Data Science Advancements in Pandemic and Outbreak Management

Data Science Advancements in Pandemic and Outbreak Management

Eleana Asimakopoulou (Hellenic National Defence College, Greece) and Nik Bessis (Edge Hill University, UK)
ISBN13: 9781799867364|ISBN10: 1799867366|EISBN13: 9781799867388|DOI: 10.4018/978-1-7998-6736-4


Pandemic is not a term to use lightly or carelessly and, if misused, can cause unreasonable fear, or unjustified acceptance that the challenge is over, potentially leading to unnecessary suffering and loss. However, humans are not always capable of avoiding the risks and consequences of such situations. Thus, there is a need to prepare and plan in advance actions in identifying, assessing and responding to such events in order to manage uncertainty and support sustainable livelihood and wellbeing. A detailed assessment of a continuously evolving situation needs to take place and several aspects have to be brought together and examined before the declaration of a pandemic. Various health organisations, crisis management bodies and authorities at local, national and international levels are involved in the management of pandemics. There is no better time to revisit current approaches in order to advance the disciplines and cope with these new and unforeseen threats. As countries must strike a fine balance between protecting health, minimizing economic and social disruption and respecting human rights, there has been an emerging interest in lessons learnt and specifically in revisiting past and current pandemic approaches. Such approaches involve the strategies and practices from several disciplines and fields, to name a few, healthcare, management, IT, mathematical modelling and data science. Reviewing these approaches as a means to advance in-situ practices and prompt future directions could alleviate or even prevent human, financial and environmental compromise, loss and social interruption via state-of-the-art technologies and frameworks. Leadership without science cannot support such issues in their full potential and therefore the scope of this book is to bring these aspects together.

The primary goal of the book is to demonstrate how strategies and state-of-the-art IT have and/or could be applied to serve as the vehicle to advance pandemic and outbreak management. The achievement of such a goal implies the contribution of various practitioners, scholars in the area and researchers from many disciplines who are willing to offer their expertise and skills in advancing their discipline both as a theory and practice. The book also aims to provide conceptual and practical guidance to relevant stakeholders including managers of relevant organizations. It will help assist in identifying and developing effective and efficient approaches, mechanisms, and systems using emerging technologies to support their effective operation.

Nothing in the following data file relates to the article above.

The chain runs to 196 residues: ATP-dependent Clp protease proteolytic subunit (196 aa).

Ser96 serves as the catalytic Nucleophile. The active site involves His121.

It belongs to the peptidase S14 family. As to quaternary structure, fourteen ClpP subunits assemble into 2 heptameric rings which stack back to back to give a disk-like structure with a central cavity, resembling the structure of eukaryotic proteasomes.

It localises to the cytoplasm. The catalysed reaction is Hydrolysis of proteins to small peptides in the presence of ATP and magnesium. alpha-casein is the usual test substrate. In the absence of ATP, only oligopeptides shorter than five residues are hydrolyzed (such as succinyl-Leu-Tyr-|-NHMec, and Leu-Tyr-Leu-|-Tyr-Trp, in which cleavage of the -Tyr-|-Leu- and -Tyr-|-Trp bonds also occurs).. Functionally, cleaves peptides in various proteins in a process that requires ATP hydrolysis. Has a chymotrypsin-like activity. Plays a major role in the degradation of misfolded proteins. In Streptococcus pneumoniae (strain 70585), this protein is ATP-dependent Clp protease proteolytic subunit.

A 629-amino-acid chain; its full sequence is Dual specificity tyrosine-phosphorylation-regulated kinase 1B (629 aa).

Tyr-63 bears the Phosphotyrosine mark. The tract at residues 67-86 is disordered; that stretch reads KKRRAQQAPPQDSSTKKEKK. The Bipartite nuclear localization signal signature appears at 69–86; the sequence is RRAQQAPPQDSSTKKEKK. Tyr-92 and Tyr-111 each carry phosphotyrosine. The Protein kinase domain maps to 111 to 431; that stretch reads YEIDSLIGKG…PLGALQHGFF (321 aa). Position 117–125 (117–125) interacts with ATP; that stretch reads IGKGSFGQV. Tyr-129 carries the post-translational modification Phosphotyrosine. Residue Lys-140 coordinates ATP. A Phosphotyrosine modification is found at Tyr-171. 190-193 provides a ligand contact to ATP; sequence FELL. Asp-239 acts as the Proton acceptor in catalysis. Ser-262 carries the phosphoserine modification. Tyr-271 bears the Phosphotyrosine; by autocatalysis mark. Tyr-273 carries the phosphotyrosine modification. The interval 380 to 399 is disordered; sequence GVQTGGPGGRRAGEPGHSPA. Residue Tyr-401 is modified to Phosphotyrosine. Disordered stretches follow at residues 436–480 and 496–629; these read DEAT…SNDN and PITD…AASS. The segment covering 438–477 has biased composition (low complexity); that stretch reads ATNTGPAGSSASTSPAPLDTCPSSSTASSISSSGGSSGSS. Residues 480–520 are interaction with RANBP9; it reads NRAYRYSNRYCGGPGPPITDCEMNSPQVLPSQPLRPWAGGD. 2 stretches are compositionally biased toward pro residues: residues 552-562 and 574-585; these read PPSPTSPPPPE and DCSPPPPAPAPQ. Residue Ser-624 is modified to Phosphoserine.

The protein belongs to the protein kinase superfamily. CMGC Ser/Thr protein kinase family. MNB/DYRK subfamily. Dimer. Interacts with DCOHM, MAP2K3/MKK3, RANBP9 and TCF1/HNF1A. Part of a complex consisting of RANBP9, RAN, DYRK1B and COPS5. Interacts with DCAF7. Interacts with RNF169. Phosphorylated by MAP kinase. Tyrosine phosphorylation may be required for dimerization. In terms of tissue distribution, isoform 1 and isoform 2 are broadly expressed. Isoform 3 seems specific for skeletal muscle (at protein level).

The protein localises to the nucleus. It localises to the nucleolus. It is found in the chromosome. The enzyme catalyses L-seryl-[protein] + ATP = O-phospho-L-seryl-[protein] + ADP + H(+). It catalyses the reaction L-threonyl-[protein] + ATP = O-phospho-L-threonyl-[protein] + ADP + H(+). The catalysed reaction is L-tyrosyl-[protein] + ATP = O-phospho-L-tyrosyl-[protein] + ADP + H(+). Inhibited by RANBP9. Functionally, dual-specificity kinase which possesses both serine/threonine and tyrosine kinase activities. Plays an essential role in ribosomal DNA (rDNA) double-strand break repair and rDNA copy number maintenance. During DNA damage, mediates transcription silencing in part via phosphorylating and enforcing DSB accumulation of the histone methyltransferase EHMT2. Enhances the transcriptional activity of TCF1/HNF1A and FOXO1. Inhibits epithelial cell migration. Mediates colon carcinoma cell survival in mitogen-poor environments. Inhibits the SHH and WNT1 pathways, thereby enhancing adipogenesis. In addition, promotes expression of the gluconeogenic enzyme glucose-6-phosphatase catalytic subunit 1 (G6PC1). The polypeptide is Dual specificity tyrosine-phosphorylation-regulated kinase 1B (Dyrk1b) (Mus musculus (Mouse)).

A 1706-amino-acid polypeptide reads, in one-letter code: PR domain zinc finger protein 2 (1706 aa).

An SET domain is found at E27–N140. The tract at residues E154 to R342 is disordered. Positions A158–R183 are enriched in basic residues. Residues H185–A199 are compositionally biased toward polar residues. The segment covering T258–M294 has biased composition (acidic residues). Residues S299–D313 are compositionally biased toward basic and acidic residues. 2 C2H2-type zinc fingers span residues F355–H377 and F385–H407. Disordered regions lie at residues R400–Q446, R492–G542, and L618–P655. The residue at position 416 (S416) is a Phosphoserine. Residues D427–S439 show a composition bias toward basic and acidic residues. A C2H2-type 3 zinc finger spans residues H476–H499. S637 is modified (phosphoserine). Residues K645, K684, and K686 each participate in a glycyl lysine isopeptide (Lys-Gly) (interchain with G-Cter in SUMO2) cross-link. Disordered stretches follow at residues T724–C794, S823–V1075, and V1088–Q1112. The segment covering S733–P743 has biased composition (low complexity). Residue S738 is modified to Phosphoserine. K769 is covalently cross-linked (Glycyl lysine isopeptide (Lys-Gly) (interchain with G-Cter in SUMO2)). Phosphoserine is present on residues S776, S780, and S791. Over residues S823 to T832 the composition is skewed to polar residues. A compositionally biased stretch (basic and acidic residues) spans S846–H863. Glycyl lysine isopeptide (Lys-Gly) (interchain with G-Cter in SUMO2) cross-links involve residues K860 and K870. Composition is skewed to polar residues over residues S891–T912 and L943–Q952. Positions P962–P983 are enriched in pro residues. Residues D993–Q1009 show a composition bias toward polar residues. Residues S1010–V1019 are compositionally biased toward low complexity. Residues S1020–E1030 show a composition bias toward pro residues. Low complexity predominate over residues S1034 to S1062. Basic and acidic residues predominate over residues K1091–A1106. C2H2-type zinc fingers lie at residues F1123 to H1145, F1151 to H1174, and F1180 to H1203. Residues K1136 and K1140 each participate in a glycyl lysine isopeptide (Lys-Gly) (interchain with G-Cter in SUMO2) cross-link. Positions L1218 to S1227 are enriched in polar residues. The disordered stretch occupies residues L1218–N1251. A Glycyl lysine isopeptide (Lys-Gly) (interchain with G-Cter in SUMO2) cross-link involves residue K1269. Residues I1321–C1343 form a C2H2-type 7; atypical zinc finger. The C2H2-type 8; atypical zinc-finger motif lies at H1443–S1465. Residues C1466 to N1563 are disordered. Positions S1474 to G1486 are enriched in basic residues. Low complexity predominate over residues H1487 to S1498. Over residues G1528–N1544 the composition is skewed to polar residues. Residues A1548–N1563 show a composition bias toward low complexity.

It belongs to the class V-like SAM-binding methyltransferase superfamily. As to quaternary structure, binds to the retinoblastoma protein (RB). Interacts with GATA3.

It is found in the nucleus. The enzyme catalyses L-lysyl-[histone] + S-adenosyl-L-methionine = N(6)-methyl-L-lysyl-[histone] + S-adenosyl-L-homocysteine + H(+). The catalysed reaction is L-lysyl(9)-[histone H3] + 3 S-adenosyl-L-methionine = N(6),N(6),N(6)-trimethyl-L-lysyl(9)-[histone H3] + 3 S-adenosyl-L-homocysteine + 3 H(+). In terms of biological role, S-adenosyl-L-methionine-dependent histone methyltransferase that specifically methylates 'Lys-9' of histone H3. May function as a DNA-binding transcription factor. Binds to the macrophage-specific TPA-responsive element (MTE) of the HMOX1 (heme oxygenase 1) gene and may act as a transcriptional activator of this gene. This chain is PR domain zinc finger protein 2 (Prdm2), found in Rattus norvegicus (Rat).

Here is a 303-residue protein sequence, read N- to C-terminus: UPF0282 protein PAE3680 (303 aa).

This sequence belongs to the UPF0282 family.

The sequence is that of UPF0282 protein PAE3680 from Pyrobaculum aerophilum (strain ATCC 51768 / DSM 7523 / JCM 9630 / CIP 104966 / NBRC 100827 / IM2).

The overall mission of the book is to introduce both technical and non-technical details of management strategies and advanced IT, data science and mathematical modelling and demonstrate their application and their potential utilization within the identification and management of pandemics and outbreaks. It also prompts revisiting and critically reviewing past and current approaches, identifying good and bad practices and further developing the area for future adaptation. The book aims to collect the vast experience of many leaders and as such, to be a definitive state-of-the-art collection suggesting future directions for healthcare stakeholders, decision makers and crisis management officials to identify applicable theories and practices in order to mitigate, prepare for, respond to and recover from future pandemics and outbreaks.

The projected audience is broad, ranging from those currently working in or those who are interested in joining interdisciplinary, multidisciplinary and transdisciplinary collaborative management of pandemics and outbreaks. Specifically, audiences who are: (1) researchers and practitioners in the areas of pandemic and outbreak detection and management; pandemic assessment; contingency planning and business continuity; emerging technologies and advanced IT; artificial intelligence, data science and mathematical modelling; big data and data management; smart systems, cyber-physical systems and industry 4.0; (2) managers and decision makers in the central and local authorities, research institutes and scientific centers and the industry; (3) academics, instructors, researchers and students in colleges and universities.

Table of Contents and List of Contributors

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Author(s)/Editor(s) Biography

Nik Bessis is a full Professor of Computer Science and the Head of Department of Computing at Edge Hill University, UK. Prior to that, Nik was a full Professor of Computer Science and the Director of Distributed and Intelligent Systems (DISYS) research centre at the University of Derby, UK. He holds a PhD and a MA from De Montfort University, UK and a BA from TEI of Athens, Greece. Professor Bessis is a Fellow of HEA, BCS and a Senior Member of IEEE. His research is on social graphs for network and big data analytics as well as on developing data push and resource provisioning services in IoT, FI and clouds. He has led several projects worth over £3m. He has published over 250 works and won 4 best paper awards. He has chaired over 40 international events, delivered 4 keynote speeches, edited 4 SIs, 8 books and 9 conference proceedings. His latest 2 edited books on IoTs & big data have been ranked as top 25 & top 40 on Amazon AI book lists. He is also the founding editor-in-chief of IJDST. Professor Bessis has served as an expert evaluator for the Hellenic QAA and, as an assessor for more than 10 Professorships conferment worldwide.